Undoubtedly, there are long-term benefits to raising pay, by-and-large because higher rates mean you attract better-quality Pharmacists, who in turn will have a higher job satisfaction, leading to higher productivity and greater staff rentention; believe me, from healthcare assistant to Pharmacist, good staff are damn well worth every penny you pay them. However, the problem is that raising wages means the books will take a hit, and inevitably, someone higher up the food chain will want to know who hasn't been doing their job properly. Nobody wants to be the person who buggers the spreadsheet, instead, they want to be the person who gives the shiny presentation on how if we pay our locums £17/hr instead of £21 it will save the company however much per annum, thus earning the applause of shareholders the world over.

    Really, prospective student, current student, pre-registration, or Pharmacist, you need to get up in arms now, not when £17/hr has looked reasonable for several years, but £14 is becoming alarmingly common. I don't know if anyone has done first aid (I did as a part of pre-reg), but you need to think of our pay situation like a burn - stick it under cold water fast enough and you can stop the heat from spreading, reducing the possibility of a scar; sadly however, I think permanent damage is already starting to take form. All we can really do now is damage control.
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    (Original post by FallenPetal)
    While there is truth to that, I think Brexit's effect on Pharmacy is akin to closing the gate after the horse has bolted. Schools still are (and will be) churning out graduates at high rates - regardless of where you are from, when you are choosing between unemployment and **** pay, yeah, there may be a time when £12/hr starts to look mighty appealing. Still, I find it plausible that Brexit will improve the situation, but I'm doubtful that it will fix it - you will still be paid similar (or even more) to sit around in an Aldi, and that's the sad truth. Wages will only stop going down; they will not go back up.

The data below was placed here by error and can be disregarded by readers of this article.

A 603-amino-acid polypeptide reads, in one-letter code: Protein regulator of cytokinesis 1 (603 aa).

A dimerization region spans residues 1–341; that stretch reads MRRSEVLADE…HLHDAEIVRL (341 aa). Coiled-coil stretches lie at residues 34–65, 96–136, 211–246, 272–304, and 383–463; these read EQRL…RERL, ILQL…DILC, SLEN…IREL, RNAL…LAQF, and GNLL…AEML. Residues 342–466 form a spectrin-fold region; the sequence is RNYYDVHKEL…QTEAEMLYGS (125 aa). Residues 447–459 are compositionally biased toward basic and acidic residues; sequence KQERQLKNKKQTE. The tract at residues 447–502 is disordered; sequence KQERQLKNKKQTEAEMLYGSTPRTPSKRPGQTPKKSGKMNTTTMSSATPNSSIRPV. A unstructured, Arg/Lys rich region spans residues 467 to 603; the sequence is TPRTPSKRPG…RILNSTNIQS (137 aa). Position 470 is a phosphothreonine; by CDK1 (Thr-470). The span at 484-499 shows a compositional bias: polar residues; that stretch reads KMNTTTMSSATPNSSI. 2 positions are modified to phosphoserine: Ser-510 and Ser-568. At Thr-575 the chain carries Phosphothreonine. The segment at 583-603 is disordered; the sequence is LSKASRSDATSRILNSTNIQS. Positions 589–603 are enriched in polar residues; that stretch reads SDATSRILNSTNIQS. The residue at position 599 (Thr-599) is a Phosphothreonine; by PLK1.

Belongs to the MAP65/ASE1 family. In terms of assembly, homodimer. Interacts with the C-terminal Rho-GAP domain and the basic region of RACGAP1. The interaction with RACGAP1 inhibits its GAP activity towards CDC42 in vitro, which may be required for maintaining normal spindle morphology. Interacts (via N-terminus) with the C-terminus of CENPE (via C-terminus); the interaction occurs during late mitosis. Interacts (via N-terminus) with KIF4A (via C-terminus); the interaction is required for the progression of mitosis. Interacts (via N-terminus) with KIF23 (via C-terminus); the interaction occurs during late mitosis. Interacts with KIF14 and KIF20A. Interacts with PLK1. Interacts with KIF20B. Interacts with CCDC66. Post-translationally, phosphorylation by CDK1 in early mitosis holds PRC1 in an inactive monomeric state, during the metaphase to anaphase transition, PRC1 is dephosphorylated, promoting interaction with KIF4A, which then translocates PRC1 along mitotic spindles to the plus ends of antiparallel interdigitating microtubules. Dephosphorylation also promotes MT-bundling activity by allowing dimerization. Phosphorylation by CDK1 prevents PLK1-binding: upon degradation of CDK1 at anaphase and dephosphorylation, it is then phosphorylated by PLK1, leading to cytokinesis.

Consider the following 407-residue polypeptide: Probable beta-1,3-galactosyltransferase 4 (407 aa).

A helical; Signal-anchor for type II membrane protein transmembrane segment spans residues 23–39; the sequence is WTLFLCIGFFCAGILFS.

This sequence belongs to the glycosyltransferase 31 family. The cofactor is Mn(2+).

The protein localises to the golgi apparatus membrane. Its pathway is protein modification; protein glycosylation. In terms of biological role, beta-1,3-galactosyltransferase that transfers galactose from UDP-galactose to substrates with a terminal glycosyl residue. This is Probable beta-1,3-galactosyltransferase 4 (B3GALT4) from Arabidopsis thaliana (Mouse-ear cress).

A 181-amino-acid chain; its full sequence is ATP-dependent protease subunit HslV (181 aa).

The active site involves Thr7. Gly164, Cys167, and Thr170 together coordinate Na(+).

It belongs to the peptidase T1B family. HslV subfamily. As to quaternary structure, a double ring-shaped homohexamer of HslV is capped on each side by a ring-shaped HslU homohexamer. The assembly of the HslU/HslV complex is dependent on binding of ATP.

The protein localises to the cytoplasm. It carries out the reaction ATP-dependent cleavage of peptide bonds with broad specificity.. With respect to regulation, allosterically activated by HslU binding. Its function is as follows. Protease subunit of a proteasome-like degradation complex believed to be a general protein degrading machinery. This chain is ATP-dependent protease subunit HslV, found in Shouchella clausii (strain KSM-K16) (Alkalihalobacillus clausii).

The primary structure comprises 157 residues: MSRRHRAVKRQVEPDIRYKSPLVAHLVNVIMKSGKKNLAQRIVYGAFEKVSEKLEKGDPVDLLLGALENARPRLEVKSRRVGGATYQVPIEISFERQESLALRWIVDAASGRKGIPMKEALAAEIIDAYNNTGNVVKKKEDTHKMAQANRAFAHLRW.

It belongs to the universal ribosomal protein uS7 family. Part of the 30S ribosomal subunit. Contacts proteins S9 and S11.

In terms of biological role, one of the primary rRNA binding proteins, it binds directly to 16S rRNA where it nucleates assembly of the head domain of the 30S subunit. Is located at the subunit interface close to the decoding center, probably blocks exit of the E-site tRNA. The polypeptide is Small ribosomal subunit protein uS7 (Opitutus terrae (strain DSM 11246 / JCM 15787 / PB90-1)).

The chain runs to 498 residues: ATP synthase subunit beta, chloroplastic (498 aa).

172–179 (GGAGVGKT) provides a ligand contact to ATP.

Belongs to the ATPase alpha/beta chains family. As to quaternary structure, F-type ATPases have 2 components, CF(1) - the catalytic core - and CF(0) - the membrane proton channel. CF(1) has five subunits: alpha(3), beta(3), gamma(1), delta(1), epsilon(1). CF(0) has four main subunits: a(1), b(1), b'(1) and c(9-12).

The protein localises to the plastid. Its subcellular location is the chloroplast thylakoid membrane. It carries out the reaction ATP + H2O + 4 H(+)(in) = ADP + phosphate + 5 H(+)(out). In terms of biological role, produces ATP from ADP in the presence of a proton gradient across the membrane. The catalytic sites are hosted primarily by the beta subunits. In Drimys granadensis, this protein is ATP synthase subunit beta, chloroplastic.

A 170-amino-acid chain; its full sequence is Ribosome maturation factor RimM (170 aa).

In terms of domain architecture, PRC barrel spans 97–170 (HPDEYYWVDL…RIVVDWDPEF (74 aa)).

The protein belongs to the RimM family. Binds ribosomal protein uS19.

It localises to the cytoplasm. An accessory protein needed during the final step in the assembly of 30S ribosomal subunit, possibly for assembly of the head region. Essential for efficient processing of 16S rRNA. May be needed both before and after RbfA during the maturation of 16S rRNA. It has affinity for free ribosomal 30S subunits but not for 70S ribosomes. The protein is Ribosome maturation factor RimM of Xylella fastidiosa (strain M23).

I am not an expert on immigration however, so if anyone has any figures that indicates a bulk of Pharmacists entering the workforce are from the EU (or vice versa), that would be fairly interesting.

    Theoretically, I would also posset that if Brexit plunges the UK into a recession - as many economics experts are predicting - any halted decrease in salary might be negated by the value of the pound falling? I mean, we'll keep our profession's financial standing, sure, but within an economy which has been royally ****ed. I hope that doesn't happen, desperately, I do, but I think we still need to entertain it as a possibility.

    ...I am also not an economist though, so take the above with a hefty pinch of salt.

    Also, as a matter of full disclosure, I have my sights set on a career in research, so you aren't going to convince me that Brexit is good for my job prospects, regardless of what happens to Pharmacy.

    http://www.pharmaceutical-journal.co...201400.article
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    Interesting - so 6.6% - or 3500 - of the Pharmacy register are EU.

    In 2002, there were 11 schools of Pharmacy - I am eyeballing here, but lets assume the average number of qualified Pharmacists produced/yr is 880. That's 880/yr.

    Now, there are 30 schools. Again - making the assumption that, on average, each will produce 80 Pharmacists - we are looking at 2400/yr.